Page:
Novel Writing, Writers on Writing

You should write your novel this summer


Stephen King, American author best known for h...
I bet even the King of horror probably thinks his first drafts totally suck. | Stephen King, American author best known for his enormously popular horror novels. King was the 2003 recipient of The National Book Foundation’s Medal for Distinguished Contribution to American Letters. Taken at the 2007 New York Comicon (Photo credit: Wikipedia)

A cousin-friend recently sent me the first page of a novel she’s writing and asked me if I thought it was any good. She writes some beautiful prose, but I thought she was a little too worried about the “goodness” of her novel at this stage in the writing process. So, I gave her the following advice:

I’ll tell you what I recommend (and a lot of famous published authors seem to agree): Just sit down and mind-dump your story without thinking about whether it’s any good. Stephen King wrote a really great memoir on writing, where he talks about how you should never spend more than a season (3 months) writing a rough draft. Your rough draft will probably seem like garbage, but that’s how it is for everyone (even Stephen King). Once you have your story dumped out on the page, then you can go back and start revising it to make it “good.”

I have issues with writing a rough draft on the computer… I just can’t do it. All those squiggly lines in the Word document seem to beg me to stop and fix them. But when you do that, you stop the flow of your story from pouring out of your subconscious mind and onto the page. I have to do all of my writing manually, using pen and paper, and then type it up and revise in a Word document.

Your best writing will come from your subconscious mind. You use a completely different part of your brain for editing. So, when you let your inner editor get involved in the writing process, it disrupts the flow of your story. If you can figure out how to send your inner editor on vacation for the summer, you could totally finish a rough draft of your novel in this one season. Then spend as much time as you need on revisions after you have your story on the page.

As I typed up these words via Facebook messaging, it occurred to me that many of my readers may be considering writing a novel, or are maybe already struggling with one. I know I am struggling with my first draft. But if I (and all of you, too) took my own advice to heart, I could probably finish my first draft by the end of this summer. And so could you.

I’ve spent a lot of time complaining about the fact that I probably won’t get more than one or two classes to teach this summer, and how I will be too broke to do anything with all of the free time I expect I will have. But I think the time has come to look at this as an opportunity.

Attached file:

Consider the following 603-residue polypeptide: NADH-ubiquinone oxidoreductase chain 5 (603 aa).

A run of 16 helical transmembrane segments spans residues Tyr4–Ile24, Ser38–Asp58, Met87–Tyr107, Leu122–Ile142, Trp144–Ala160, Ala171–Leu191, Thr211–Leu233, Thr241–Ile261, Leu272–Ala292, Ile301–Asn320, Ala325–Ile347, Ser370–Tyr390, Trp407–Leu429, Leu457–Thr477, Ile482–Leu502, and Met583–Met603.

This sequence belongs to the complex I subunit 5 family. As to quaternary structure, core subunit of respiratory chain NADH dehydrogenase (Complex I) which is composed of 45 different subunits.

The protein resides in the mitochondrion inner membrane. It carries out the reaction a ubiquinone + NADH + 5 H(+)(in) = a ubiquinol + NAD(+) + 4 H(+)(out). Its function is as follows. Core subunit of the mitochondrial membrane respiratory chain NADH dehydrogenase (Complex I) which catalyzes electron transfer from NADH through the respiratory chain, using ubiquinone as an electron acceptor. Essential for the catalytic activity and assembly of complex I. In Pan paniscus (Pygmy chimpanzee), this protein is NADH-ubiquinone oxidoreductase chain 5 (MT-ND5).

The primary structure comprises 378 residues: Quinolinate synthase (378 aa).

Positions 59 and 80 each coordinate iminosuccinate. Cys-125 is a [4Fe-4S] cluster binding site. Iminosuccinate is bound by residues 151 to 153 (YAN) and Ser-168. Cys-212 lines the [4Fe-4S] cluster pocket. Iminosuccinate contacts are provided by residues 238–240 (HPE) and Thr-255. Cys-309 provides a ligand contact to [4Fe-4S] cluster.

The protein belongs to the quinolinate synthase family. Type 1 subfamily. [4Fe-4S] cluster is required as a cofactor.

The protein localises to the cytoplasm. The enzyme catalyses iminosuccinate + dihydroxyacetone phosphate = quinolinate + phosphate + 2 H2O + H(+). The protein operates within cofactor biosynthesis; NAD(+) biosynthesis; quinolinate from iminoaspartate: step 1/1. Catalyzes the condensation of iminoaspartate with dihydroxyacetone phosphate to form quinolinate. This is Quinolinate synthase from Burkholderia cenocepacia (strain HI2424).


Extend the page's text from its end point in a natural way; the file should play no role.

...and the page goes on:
It’s so hard to get any writing done during the academic year when I’m teaching seven courses. I have decided this is the year when I will refuse to spend the summer hunting for a “better” job that I know I will hate simply because it will not include writing fiction. Instead, I am going to use all of my “free” time this summer to finally complete the first draft of my novel.

I am going to schedule writing time five days a week like a regular job, and I am going to stick to it. I am going to embrace the writer’s life and do what a writer is meant to do: write. Who’s with me? I challenge you to write the first draft of your novel this summer. Please comment below if you are in.

~Mandy Webster

9 thoughts on “You should write your novel this summer”

  1. You will amaze yourself if you commit to writing every day. There is a great book of prompts that I naturally do not recall the title of but I wrote things I had never thought to write when I worked through the book.
    Hopping out of bed and sitting with your notebook is a great habit to start

    1. I have found that the more I practice, the easier it is to write every day. Right now, I’m stealing a few minutes here and there every day, but I am planning hours at a time for the summer. Now that I’ve committed to it, I can’t wait!

  2. After writing two novellas as a way of getting my feet wet, I started the rough draft for my first novel 03/27. I would love to finish it by the 4th of July, but in all honesty I’d still settle for finishing by Labor Day. Then starts the agonizing revision process. Also, thanks for linking to my blog!

  3. Good luck and good writing! It wasn’t until I retired from teaching six years ago that I really got serious about my writing. And I’ve discovered that scheduling regular “writing time” is a must. Keep us posted.

  4. First of all I want to say wonderful blog! I had a quick question that I’d like to ask if you do not mind. I was interested to find out how you center yourself and clear your head before writing. I have had difficulty clearing my mind in getting my ideas out there. I truly do enjoy writing however it just seems like the first 10 to 15 minutes are usually lost simply just trying to figure out how to begin. Any recommendations or hints? Thank you!

    1. Sometimes the best way to clear your mind is to just start writing. Don’t stare at the page while you try to figure out what to write, work it out on the page. Put your pen to paper, or fingers to the keyboard, and write whatever comes to mind. I find I figure out what I want to write a lot faster that way. You have to be willing to give yourself up to the pen or the keyboard and trust your brain/finger connection to do the work.

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